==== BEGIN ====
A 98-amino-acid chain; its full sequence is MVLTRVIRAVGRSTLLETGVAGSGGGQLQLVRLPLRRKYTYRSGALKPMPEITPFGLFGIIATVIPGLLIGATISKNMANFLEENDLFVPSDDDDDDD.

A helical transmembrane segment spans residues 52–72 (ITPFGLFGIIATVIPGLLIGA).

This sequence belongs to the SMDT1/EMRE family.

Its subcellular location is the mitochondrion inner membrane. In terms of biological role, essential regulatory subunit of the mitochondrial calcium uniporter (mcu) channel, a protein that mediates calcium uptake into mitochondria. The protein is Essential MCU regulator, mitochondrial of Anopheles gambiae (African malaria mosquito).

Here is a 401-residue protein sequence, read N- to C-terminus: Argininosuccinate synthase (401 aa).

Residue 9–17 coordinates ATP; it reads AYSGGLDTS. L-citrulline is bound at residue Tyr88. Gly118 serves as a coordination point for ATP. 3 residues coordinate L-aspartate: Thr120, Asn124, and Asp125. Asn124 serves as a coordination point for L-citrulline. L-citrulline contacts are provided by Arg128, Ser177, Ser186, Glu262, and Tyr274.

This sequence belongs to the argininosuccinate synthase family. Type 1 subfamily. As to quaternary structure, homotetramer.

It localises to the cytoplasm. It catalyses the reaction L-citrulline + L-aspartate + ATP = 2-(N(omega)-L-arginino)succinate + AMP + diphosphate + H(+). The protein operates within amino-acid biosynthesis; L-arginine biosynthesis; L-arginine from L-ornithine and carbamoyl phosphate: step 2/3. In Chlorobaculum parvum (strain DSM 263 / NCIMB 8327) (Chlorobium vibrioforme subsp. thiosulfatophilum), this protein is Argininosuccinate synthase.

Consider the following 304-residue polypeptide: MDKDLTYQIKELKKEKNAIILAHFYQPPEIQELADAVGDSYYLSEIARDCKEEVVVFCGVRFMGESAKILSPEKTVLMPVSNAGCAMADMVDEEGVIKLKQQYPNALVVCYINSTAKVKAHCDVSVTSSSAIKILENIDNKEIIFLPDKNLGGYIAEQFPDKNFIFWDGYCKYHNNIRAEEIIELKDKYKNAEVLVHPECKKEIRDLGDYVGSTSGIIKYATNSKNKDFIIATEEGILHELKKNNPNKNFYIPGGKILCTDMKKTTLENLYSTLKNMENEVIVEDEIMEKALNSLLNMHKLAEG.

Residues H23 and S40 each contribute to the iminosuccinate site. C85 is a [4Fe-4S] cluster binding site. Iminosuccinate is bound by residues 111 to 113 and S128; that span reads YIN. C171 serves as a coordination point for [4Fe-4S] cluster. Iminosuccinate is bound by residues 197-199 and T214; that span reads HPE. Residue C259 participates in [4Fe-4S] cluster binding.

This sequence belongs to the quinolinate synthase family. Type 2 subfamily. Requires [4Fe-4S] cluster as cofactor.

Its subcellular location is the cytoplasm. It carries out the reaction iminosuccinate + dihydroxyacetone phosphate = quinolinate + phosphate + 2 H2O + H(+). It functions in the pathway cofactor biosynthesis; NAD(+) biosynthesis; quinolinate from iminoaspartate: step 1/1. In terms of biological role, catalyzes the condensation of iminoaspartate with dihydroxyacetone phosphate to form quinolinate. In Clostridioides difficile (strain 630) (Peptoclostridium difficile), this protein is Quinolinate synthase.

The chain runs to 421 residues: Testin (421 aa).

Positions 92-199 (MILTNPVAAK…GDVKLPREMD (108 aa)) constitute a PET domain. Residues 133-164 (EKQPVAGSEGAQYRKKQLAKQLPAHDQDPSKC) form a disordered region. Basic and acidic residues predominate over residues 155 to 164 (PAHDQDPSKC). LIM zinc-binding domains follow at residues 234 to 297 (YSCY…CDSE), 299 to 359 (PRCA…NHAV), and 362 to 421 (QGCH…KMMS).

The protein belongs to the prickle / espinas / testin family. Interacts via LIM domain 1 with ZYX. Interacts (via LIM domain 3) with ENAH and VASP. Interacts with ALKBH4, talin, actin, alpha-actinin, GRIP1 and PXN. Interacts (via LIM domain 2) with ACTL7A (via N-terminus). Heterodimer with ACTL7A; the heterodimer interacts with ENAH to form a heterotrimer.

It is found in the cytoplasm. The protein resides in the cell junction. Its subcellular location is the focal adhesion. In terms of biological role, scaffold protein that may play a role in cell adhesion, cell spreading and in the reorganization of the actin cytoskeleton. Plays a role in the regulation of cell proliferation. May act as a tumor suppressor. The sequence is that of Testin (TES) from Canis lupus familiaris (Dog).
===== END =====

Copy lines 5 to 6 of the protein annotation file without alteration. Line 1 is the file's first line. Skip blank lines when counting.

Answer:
Here is a 401-residue protein sequence, read N- to C-terminus: Argininosuccinate synthase (401 aa).

Residue 9–17 coordinates ATP; it reads AYSGGLDTS. L-citrulline is bound at residue Tyr88. Gly118 serves as a coordination point for ATP. 3 residues coordinate L-aspartate: Thr120, Asn124, and Asp125. Asn124 serves as a coordination point for L-citrulline. L-citrulline contacts are provided by Arg128, Ser177, Ser186, Glu262, and Tyr274.